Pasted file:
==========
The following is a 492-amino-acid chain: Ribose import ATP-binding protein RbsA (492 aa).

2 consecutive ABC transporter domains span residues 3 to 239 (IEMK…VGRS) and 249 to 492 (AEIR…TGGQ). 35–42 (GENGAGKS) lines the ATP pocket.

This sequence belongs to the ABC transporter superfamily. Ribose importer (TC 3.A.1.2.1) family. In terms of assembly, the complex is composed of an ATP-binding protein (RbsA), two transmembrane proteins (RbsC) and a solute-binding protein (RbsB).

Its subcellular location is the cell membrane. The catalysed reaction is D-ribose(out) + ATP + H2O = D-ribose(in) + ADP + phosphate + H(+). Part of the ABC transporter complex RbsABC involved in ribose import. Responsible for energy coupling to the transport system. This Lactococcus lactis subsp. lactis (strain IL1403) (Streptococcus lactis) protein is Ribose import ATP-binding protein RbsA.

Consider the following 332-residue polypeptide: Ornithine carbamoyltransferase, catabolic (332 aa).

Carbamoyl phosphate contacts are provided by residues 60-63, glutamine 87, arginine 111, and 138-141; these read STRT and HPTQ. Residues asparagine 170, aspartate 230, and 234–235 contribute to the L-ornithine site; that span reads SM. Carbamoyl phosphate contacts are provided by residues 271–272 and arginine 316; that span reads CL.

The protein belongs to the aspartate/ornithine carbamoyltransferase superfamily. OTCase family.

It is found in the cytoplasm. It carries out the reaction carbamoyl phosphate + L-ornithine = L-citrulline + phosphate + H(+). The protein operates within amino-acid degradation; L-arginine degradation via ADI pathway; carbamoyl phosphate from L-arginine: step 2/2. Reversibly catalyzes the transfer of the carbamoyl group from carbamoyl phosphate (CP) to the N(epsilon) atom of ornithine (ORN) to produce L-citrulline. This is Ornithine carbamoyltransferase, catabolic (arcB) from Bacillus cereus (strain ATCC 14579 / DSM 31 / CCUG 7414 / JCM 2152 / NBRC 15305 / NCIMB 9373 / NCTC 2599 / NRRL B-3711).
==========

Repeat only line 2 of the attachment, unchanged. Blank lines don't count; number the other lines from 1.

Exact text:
2 consecutive ABC transporter domains span residues 3 to 239 (IEMK…VGRS) and 249 to 492 (AEIR…TGGQ). 35–42 (GENGAGKS) lines the ATP pocket.